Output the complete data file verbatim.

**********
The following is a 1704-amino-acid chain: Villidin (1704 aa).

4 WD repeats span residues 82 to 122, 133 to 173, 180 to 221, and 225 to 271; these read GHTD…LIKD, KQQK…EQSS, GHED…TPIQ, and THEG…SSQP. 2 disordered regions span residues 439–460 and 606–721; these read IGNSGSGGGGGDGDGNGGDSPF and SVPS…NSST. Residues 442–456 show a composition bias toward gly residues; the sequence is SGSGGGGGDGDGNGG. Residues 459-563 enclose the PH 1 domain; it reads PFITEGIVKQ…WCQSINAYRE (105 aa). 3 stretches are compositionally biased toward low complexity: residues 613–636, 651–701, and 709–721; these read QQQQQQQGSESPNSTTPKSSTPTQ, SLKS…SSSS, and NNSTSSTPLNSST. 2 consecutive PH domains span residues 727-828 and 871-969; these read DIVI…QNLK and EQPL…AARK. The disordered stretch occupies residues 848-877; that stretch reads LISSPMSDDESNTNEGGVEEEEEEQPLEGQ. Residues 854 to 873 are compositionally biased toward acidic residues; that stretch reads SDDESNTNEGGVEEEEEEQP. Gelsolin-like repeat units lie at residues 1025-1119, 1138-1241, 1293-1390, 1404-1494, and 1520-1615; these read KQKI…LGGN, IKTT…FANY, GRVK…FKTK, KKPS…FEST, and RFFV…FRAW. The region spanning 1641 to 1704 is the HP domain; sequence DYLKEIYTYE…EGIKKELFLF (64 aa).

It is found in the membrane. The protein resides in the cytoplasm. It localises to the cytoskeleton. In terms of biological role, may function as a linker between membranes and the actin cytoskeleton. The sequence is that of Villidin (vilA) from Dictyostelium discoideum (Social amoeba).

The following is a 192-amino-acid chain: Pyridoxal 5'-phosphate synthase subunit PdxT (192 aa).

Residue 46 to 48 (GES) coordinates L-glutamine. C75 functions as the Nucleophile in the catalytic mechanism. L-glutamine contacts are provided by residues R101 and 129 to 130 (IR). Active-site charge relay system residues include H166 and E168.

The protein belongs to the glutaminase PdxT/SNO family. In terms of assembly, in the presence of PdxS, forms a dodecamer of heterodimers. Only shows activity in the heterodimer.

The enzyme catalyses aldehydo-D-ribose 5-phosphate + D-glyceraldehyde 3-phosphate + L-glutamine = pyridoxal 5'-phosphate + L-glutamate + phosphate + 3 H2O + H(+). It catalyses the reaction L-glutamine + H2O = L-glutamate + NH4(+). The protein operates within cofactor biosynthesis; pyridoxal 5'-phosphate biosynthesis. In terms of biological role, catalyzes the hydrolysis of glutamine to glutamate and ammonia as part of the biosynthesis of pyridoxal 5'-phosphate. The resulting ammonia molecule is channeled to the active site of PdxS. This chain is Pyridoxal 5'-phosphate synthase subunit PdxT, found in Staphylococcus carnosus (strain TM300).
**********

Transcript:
The following is a 1704-amino-acid chain: Villidin (1704 aa).

4 WD repeats span residues 82 to 122, 133 to 173, 180 to 221, and 225 to 271; these read GHTD…LIKD, KQQK…EQSS, GHED…TPIQ, and THEG…SSQP. 2 disordered regions span residues 439–460 and 606–721; these read IGNSGSGGGGGDGDGNGGDSPF and SVPS…NSST. Residues 442–456 show a composition bias toward gly residues; the sequence is SGSGGGGGDGDGNGG. Residues 459-563 enclose the PH 1 domain; it reads PFITEGIVKQ…WCQSINAYRE (105 aa). 3 stretches are compositionally biased toward low complexity: residues 613–636, 651–701, and 709–721; these read QQQQQQQGSESPNSTTPKSSTPTQ, SLKS…SSSS, and NNSTSSTPLNSST. 2 consecutive PH domains span residues 727-828 and 871-969; these read DIVI…QNLK and EQPL…AARK. The disordered stretch occupies residues 848-877; that stretch reads LISSPMSDDESNTNEGGVEEEEEEQPLEGQ. Residues 854 to 873 are compositionally biased toward acidic residues; that stretch reads SDDESNTNEGGVEEEEEEQP. Gelsolin-like repeat units lie at residues 1025-1119, 1138-1241, 1293-1390, 1404-1494, and 1520-1615; these read KQKI…LGGN, IKTT…FANY, GRVK…FKTK, KKPS…FEST, and RFFV…FRAW. The region spanning 1641 to 1704 is the HP domain; sequence DYLKEIYTYE…EGIKKELFLF (64 aa).

It is found in the membrane. The protein resides in the cytoplasm. It localises to the cytoskeleton. In terms of biological role, may function as a linker between membranes and the actin cytoskeleton. The sequence is that of Villidin (vilA) from Dictyostelium discoideum (Social amoeba).

The following is a 192-amino-acid chain: Pyridoxal 5'-phosphate synthase subunit PdxT (192 aa).

Residue 46 to 48 (GES) coordinates L-glutamine. C75 functions as the Nucleophile in the catalytic mechanism. L-glutamine contacts are provided by residues R101 and 129 to 130 (IR). Active-site charge relay system residues include H166 and E168.

The protein belongs to the glutaminase PdxT/SNO family. In terms of assembly, in the presence of PdxS, forms a dodecamer of heterodimers. Only shows activity in the heterodimer.

The enzyme catalyses aldehydo-D-ribose 5-phosphate + D-glyceraldehyde 3-phosphate + L-glutamine = pyridoxal 5'-phosphate + L-glutamate + phosphate + 3 H2O + H(+). It catalyses the reaction L-glutamine + H2O = L-glutamate + NH4(+). The protein operates within cofactor biosynthesis; pyridoxal 5'-phosphate biosynthesis. In terms of biological role, catalyzes the hydrolysis of glutamine to glutamate and ammonia as part of the biosynthesis of pyridoxal 5'-phosphate. The resulting ammonia molecule is channeled to the active site of PdxS. This chain is Pyridoxal 5'-phosphate synthase subunit PdxT, found in Staphylococcus carnosus (strain TM300).